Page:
6. The Original Larry says:

    I suspect that rape has less to do with sex than it has to do with violence. I see it as an expression of rage or a demonstration of power, not as an attempt to obtain the un-obtainable. After all, consensual sex of all varieties is easily obtainable now, more than ever. Why then, would anyone need to forcibly take that which is freely given unless there are other, darker motives at work? We need to attack the root causes of unrestrained violence whether they are expressed sexually or with a gun or a bomb.

    A thought about porn: even if men are the majority of the audience (which is not certain) and even if it is a contributory factor in the development of a “rape culture” (also not certain), what is to be said about the fact that the vast majority of porn features women actors? Thoughts?

  7. Contributing Factor says:

    The common factors shared between the military and University settings are young people and alcohol. We do a terrible job teaching kids what alcohol actually does. Something like 90% of all rapes involve alcohol, and recent research by the University of Hawaii showed that in nearly 50% of all rapes BOTH people are drunk. Other recent research showed that sexually aggressive males seek out drunk women (obvious, I know). Being drunk in no way excuses rapists’ behavior, but young people need to be made more aware of the dangers in alcohol soaked college and military weekends. I’d bet most young people entering into these worlds don’t even know what blackout drunk is.

    The only new thing here is the introduction of electronic communication, meaning that things like the brutish conversations like the men at U of Ottawa had are made permanent.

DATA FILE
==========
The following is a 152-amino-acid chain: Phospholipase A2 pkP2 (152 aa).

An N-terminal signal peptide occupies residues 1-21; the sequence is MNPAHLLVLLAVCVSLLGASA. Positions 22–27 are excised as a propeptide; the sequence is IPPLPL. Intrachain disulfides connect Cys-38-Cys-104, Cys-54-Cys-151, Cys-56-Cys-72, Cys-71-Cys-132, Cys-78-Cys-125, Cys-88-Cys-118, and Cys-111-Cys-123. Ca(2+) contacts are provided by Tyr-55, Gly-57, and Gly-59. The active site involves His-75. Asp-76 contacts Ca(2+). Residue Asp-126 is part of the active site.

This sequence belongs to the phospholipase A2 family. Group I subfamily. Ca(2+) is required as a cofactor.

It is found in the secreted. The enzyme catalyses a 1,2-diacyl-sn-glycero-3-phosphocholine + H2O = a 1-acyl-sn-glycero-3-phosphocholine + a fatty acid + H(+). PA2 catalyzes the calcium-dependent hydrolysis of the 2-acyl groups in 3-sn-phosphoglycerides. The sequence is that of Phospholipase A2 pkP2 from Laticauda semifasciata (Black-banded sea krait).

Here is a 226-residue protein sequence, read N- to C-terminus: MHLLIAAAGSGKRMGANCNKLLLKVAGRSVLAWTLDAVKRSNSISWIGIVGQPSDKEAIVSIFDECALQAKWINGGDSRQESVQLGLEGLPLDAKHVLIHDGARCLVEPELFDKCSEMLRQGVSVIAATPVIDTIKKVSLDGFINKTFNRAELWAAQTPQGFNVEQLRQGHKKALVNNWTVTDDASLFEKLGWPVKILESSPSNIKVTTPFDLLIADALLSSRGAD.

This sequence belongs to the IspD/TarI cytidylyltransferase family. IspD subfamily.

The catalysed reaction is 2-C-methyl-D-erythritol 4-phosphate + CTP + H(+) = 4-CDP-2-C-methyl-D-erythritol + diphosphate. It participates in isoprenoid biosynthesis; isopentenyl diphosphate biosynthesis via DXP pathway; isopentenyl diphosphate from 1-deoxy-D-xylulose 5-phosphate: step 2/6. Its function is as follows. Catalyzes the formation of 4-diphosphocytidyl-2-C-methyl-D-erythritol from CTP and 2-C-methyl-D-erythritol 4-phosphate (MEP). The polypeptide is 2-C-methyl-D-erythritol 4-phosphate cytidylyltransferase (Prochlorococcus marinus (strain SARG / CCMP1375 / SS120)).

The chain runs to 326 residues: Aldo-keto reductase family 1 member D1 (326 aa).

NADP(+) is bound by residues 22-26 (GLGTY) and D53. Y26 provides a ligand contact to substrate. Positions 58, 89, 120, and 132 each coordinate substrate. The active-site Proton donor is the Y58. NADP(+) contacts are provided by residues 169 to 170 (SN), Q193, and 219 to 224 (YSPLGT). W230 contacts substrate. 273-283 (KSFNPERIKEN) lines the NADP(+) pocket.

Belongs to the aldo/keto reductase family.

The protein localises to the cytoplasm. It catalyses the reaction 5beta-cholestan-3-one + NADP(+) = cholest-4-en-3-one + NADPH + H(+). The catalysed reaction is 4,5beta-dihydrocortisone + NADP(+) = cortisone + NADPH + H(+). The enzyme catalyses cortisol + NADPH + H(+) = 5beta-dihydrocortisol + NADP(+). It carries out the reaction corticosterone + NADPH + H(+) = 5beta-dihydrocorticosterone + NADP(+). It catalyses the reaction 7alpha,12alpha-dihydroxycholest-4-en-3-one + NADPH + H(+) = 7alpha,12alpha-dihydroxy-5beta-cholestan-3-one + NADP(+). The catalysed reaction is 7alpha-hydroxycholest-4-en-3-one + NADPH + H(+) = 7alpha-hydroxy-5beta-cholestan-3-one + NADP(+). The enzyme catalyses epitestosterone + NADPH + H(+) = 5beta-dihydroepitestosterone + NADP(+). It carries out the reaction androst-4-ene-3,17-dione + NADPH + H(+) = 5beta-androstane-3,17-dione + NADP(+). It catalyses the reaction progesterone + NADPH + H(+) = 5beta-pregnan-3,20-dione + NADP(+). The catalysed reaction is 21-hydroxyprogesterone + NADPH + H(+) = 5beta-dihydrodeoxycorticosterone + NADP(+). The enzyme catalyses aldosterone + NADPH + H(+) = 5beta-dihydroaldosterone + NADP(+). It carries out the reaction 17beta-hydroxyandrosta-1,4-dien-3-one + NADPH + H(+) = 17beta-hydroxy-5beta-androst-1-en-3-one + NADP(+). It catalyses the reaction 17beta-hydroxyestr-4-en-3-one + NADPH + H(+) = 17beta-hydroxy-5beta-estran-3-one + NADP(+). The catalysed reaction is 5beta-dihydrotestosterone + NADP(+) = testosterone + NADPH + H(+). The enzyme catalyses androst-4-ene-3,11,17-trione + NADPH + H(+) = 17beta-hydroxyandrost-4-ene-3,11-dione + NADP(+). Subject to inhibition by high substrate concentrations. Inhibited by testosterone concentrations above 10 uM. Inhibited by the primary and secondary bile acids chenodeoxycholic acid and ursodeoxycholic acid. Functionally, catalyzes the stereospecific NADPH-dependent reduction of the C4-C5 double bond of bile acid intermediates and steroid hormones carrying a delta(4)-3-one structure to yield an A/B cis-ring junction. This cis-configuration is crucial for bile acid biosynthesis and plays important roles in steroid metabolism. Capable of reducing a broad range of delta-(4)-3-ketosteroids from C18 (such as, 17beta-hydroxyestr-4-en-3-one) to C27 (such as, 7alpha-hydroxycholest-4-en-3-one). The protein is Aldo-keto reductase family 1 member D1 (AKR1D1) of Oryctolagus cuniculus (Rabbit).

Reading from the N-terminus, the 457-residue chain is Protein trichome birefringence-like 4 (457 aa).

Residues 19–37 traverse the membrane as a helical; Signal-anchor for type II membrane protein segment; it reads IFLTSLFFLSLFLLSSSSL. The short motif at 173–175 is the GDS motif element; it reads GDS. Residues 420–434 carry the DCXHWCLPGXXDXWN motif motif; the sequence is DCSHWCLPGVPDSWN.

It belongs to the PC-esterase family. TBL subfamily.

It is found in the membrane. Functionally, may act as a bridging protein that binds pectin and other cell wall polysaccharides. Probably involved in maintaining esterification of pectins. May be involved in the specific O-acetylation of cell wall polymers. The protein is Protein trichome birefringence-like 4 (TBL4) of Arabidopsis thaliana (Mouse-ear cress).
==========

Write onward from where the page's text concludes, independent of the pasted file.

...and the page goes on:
8. Paul says:

    This also raises the question of how much of this is related to the increased visibility of this type of behavior with things like social media and the internet in general.

    Is the “culture” changing or is it coming out of the shadows?

    If you look back historically there is no shortage of men treating woman (or children) badly. It may be harder to get away with it today.

    For example back in the 1800s I don’t think it was even possible to charge a husband with the crime of raping his wife. That isn’t because it didn’t happen.

  9. mervel says:

    I think that is a good question? I think there is a sub-culture among some men that see’s women as open game for rape, and today they have songs about it etc, so that may be different, the lack of shame about raping someone among these groups.

    It wasn’t the 1800’s up until the 1970’s or 80’s you could not be charged for raping your wife in many states in the US.